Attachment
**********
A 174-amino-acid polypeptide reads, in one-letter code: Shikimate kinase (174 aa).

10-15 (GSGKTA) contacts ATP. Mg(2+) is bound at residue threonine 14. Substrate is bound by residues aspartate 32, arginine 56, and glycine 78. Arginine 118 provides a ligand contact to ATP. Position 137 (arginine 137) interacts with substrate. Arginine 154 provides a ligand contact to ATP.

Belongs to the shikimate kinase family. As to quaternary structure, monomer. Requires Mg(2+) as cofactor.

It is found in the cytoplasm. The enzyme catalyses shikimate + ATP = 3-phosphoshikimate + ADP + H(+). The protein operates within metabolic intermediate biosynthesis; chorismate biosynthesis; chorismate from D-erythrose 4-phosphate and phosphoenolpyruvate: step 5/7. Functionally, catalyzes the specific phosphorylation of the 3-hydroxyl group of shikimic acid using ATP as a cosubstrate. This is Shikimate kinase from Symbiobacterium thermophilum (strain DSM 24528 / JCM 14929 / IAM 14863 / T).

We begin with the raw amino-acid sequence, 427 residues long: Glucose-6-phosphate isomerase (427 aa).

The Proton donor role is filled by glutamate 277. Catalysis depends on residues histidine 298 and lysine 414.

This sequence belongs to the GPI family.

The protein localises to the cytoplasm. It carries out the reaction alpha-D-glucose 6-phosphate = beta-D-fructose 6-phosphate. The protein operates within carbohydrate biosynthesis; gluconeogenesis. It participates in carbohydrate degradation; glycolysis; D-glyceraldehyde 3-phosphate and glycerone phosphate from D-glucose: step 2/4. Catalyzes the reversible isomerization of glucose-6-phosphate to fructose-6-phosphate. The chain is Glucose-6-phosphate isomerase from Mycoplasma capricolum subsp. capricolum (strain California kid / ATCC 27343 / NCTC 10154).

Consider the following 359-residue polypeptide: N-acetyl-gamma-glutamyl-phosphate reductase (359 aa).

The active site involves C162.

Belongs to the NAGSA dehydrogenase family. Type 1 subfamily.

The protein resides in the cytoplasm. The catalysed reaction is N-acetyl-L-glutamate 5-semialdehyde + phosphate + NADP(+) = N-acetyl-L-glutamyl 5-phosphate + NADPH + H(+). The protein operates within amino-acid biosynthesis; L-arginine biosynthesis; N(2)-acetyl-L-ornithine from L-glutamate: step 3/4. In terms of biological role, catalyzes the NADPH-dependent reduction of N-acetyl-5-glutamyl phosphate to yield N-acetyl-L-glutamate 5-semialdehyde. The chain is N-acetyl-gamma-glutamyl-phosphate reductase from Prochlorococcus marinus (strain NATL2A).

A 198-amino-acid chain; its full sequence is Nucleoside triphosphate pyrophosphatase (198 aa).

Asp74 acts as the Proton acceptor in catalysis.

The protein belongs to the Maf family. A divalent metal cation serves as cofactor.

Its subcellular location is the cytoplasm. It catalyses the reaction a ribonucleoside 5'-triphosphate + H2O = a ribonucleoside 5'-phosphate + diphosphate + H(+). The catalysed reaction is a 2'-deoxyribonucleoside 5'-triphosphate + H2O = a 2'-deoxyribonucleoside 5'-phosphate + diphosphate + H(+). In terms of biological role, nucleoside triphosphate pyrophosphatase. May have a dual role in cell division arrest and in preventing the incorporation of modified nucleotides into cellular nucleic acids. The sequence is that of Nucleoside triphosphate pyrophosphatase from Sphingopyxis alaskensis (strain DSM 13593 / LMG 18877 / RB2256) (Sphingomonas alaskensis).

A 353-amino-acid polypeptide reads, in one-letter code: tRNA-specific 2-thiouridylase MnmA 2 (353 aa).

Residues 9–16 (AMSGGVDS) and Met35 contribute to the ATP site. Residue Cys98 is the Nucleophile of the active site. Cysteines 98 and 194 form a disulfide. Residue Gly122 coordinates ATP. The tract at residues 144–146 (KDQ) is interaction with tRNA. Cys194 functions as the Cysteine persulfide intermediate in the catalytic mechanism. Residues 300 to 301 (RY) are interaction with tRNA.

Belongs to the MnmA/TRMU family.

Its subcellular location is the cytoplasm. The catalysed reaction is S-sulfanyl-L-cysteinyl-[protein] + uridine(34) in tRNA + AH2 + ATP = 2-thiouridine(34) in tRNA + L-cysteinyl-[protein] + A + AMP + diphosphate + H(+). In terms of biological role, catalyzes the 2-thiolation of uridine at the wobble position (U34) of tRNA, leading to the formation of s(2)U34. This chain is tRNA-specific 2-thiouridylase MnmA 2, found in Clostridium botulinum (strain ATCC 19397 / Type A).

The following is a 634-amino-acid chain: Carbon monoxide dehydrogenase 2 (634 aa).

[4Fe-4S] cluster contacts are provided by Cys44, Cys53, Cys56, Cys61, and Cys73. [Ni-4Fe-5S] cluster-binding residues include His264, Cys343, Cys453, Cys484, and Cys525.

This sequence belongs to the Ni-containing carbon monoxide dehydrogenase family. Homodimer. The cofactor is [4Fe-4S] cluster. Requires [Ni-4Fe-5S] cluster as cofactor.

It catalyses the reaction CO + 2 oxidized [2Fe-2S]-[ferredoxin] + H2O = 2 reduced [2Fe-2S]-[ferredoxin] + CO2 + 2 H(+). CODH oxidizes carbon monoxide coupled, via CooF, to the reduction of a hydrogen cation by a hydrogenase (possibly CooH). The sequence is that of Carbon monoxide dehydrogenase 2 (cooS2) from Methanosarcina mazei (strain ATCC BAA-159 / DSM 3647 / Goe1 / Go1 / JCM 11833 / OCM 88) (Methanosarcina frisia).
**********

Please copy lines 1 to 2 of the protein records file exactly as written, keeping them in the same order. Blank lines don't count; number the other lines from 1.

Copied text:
A 174-amino-acid polypeptide reads, in one-letter code: Shikimate kinase (174 aa).

10-15 (GSGKTA) contacts ATP. Mg(2+) is bound at residue threonine 14. Substrate is bound by residues aspartate 32, arginine 56, and glycine 78. Arginine 118 provides a ligand contact to ATP. Position 137 (arginine 137) interacts with substrate. Arginine 154 provides a ligand contact to ATP.